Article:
Restoring and increasing women’s access to reproductive health care will be a crucial part of the global recovery from the coronavirus pandemic. Of course, global health security and resilient health systems are not possible without a strong health workforce. Taking the lead from 25 global chapters, Women in Global Health (with which co-authors Dhatt and Williams are affiliated), launched an initiative in March 2021 with the government of France and the WHO to support women working in the sector. Initiatives like this ensure that the health-care workforce is well supported to deliver services such as family planning and sexual and reproductive health.
In addition to the impacts and service disruptions from the Global Gag Rule, the COVID-19 pandemic has exacerbated many of the existing inequities related to sexual and reproductive health and gender-based violence. Skyrocketing rates of violence against women, for example, have created what some experts have called a “shadow pandemic.” Early reports and data indicate that all types of violence against women and girls, especially domestic violence, intensified during the period. Some countries reported a five-fold increase in calls to helplines handling cases of intimate partner violence. The compounding factors of restricted movement and social interaction and economic upheaval in nearly all countries have made women all the more vulnerable to violence in their homes.
The U.S. should consider how to better support access to reproductive health care as part of its larger plans to increase access to health care in the wake of the coronavirus pandemic. There is good news here: the Biden-Harris administration already repealed the Global Gag Rule via executive order in January. While that step ensures that health providers can again deliver comprehensive health services to women and girls, leaders should not allow the continuation of such flip-flopping as administrations come and go. The lack of consistent policy makes it hard for international health-care providers who need U.S. global-health funding to receive these necessary resources. Their responsibility to offer comprehensive health care, including abortion-related services or counseling, can impact their eligibility for such financial support. The United States cannot and will not be a reliable global health leader and partner while women’s access to health care remains at the mercy of U.S. election cycles.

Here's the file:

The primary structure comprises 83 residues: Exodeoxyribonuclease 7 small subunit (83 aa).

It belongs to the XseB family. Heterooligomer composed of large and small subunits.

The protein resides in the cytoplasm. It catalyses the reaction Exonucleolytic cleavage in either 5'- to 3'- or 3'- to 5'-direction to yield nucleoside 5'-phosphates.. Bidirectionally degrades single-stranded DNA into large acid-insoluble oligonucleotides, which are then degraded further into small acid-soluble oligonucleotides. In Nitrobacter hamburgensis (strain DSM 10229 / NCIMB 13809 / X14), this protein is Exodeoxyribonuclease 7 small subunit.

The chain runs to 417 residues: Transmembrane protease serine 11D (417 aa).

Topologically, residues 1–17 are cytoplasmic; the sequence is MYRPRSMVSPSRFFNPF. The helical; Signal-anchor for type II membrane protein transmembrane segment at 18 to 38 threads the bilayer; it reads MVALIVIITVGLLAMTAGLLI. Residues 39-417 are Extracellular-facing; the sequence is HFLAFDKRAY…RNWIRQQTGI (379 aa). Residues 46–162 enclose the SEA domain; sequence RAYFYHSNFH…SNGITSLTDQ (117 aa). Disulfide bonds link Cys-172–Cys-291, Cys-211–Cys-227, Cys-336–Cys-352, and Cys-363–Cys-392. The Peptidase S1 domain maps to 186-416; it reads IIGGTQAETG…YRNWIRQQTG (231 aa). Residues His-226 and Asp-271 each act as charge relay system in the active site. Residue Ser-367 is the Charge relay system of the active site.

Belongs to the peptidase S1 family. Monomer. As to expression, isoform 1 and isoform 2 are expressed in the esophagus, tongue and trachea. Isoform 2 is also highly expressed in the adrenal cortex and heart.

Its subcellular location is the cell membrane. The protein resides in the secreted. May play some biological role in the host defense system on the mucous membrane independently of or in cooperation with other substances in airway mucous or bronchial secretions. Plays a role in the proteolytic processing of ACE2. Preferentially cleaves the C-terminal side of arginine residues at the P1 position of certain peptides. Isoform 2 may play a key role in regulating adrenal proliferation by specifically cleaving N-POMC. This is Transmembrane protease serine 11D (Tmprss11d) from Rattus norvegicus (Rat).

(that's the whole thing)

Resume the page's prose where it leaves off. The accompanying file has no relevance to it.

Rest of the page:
Congress has the power and responsibility to put an end to the Global Gag Rule. Advocates recently spent a week urging members of Congress to commit to repealing the Global Gag Rule this year by enacting the Global Health, Empowerment and Right (HER) Act. The COVID-19 pandemic has been a painful reminder that global health is inextricably tied to the health of Americans. Thanks to Biden’s vaccine pledge, the United States is actively taking steps to help other countries provide the health care their populations need to recover from COVID-19. American leadership is critical to putting an end to this global scourge.
Women and girls have disproportionately suffered over the past 18 months. By permanently repealing the Global Gag Rule, the United States can again don the mantle of global health and help doctors worldwide provide women with comprehensive care. The world’s most vulnerable women and girls will continue to lose their lives, options, and dreams through unsafe deliveries, unsafe abortions, and unwanted pregnancies when they lack access to crucial services. It’s time to end the Global Gag Rule for good, and let women receive the health care they need.